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The Balancing Act

By Judy Krasna, F.E.A.S.T. Executive Director

My son-in-law tested positive for COVID last week and he was extremely sick, despite being young, healthy, and fully vaccinated. My daughter was torn about what to do; obviously she didn’t want to expose herself and her 2 young children to COVID. They live in a small apartment with no space for her husband to isolate, but he was too sick to be left alone. So, she decided to stay with him, exposing herself and her kids, because she felt like she didn’t have a choice.

As soon as my son-in-law felt well enough to get out of bed, my daughter moved to her in law’s home with her kids after her in-laws generously offered to move out until the quarantine period was over. My daughter found herself struggling to care for her children alone 24/7, in someone else’s home, where no one was sleeping well, and she was exhausted from the whole situation. She didn’t sound good, and I was worried.

Recognizing that she needed a respite and some helping hands, my husband and I decided to take the risk of possible exposure and we went to visit my daughter and grandchildren in their quarantine home. We wore masks, as did my daughter, but we knew that we were taking a chance. We also knew that if one of them tested positive and we had been exposed to them, then my son who is a soldier in the Israeli army would not be able to come home during his vacation time, because the army doesn’t permit soldiers to be exposed to anyone who was exposed to COVID.

I was truly torn. I didn’t want to create a situation where my son couldn’t come home. Home is his refuge and his recharging station. It’s his place to decompress and have some space. Home is his happy place. I didn’t want to take that away from him; however, I didn’t see that I had a choice. My daughter was in a state of crisis that was taking a huge toll on her, and she needed our help.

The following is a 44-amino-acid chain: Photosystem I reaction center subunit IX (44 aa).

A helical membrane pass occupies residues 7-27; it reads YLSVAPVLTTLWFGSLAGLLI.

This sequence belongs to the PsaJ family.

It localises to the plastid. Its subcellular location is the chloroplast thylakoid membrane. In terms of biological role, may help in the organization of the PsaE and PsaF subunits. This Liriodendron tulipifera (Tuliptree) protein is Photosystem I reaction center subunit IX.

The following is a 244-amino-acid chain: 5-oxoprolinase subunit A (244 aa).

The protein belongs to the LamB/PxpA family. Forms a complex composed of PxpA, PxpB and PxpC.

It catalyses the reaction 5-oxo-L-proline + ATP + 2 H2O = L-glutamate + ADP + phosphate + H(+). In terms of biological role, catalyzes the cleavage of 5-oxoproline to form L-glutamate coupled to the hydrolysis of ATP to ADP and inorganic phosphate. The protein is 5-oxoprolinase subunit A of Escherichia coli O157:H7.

This situation brought a sense of déjà vu and took me back to the time when my daughter Gavriella first developed an eating disorder and we struggled to care for her while trying not to neglect the needs of our other 3 children. It was an extremely difficult time; and though we tried as hard as we could to make all 4 kids feel like they were the center of our universe, I am sure that at times we failed. Gavriella received the lion’s share of attention, and her well-being consumed us, without leaving room for anything or anyone else at times. She was our primary focus, with our other kids shifting to the side. They were always loved and cared for, but the child in a state of crisis was the one whose needs took priority.

Having triplets was challenging in many ways. When my daughters were babies, it was easier to a degree because their needs were the same. But as they got older, it became significantly harder, because I found that it was inevitable that giving more attention to one child meant that I gave less attention to the other two. It was difficult for me to find the balance between equality and doing what was in the best interest of each child.  There were a lot of blurred lines, and I was a black and white thinker. I had a hard time finding my intuition, and I struggled with trying to meet the needs of each child when sometimes the needs of one child clashed with the needs of another.

As my children have matured, I think I have matured as well. I no longer strive to treat my children equally; I strive to meet the needs of each child. There are times when one child’s needs take precedence and become the priority. I know that by focusing more attention on one child, I may be focusing less attention on the others, but I have come to realize this teaches my kids that when they need me the most, I will always be there for them.

My daughter tested positive for COVID the day after we came to help her with the kids, and my husband and I needed to take 2 COVID tests a few days apart and quarantine until we got the second test results. Effectively, this meant that my son could not come home for the first few days of his vacation time, and I felt incredibly guilty about that.